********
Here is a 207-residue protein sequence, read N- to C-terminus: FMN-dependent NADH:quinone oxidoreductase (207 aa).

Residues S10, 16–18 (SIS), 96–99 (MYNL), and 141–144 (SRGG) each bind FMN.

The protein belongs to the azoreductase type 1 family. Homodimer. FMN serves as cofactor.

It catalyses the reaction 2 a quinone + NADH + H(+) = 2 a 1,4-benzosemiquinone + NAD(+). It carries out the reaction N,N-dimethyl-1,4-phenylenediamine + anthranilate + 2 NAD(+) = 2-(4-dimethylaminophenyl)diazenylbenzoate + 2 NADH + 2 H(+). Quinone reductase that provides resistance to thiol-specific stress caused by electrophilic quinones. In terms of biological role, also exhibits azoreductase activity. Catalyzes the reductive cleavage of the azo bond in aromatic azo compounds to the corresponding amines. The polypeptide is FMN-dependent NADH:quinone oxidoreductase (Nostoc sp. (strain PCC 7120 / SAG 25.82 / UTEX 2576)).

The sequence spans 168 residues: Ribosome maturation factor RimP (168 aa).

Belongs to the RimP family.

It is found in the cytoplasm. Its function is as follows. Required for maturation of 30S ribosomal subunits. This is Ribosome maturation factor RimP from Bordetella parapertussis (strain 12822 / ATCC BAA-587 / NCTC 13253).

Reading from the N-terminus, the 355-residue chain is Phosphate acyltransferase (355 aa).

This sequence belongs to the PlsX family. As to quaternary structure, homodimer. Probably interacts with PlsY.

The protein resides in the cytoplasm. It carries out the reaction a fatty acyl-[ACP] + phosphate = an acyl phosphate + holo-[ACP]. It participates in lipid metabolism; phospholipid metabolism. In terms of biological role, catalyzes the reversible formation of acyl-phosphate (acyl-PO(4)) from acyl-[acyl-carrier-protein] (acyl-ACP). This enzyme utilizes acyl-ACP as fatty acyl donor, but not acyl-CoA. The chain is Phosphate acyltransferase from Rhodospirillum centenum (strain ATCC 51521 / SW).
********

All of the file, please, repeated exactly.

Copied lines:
Here is a 207-residue protein sequence, read N- to C-terminus: FMN-dependent NADH:quinone oxidoreductase (207 aa).

Residues S10, 16–18 (SIS), 96–99 (MYNL), and 141–144 (SRGG) each bind FMN.

The protein belongs to the azoreductase type 1 family. Homodimer. FMN serves as cofactor.

It catalyses the reaction 2 a quinone + NADH + H(+) = 2 a 1,4-benzosemiquinone + NAD(+). It carries out the reaction N,N-dimethyl-1,4-phenylenediamine + anthranilate + 2 NAD(+) = 2-(4-dimethylaminophenyl)diazenylbenzoate + 2 NADH + 2 H(+). Quinone reductase that provides resistance to thiol-specific stress caused by electrophilic quinones. In terms of biological role, also exhibits azoreductase activity. Catalyzes the reductive cleavage of the azo bond in aromatic azo compounds to the corresponding amines. The polypeptide is FMN-dependent NADH:quinone oxidoreductase (Nostoc sp. (strain PCC 7120 / SAG 25.82 / UTEX 2576)).

The sequence spans 168 residues: Ribosome maturation factor RimP (168 aa).

Belongs to the RimP family.

It is found in the cytoplasm. Its function is as follows. Required for maturation of 30S ribosomal subunits. This is Ribosome maturation factor RimP from Bordetella parapertussis (strain 12822 / ATCC BAA-587 / NCTC 13253).

Reading from the N-terminus, the 355-residue chain is Phosphate acyltransferase (355 aa).

This sequence belongs to the PlsX family. As to quaternary structure, homodimer. Probably interacts with PlsY.

The protein resides in the cytoplasm. It carries out the reaction a fatty acyl-[ACP] + phosphate = an acyl phosphate + holo-[ACP]. It participates in lipid metabolism; phospholipid metabolism. In terms of biological role, catalyzes the reversible formation of acyl-phosphate (acyl-PO(4)) from acyl-[acyl-carrier-protein] (acyl-ACP). This enzyme utilizes acyl-ACP as fatty acyl donor, but not acyl-CoA. The chain is Phosphate acyltransferase from Rhodospirillum centenum (strain ATCC 51521 / SW).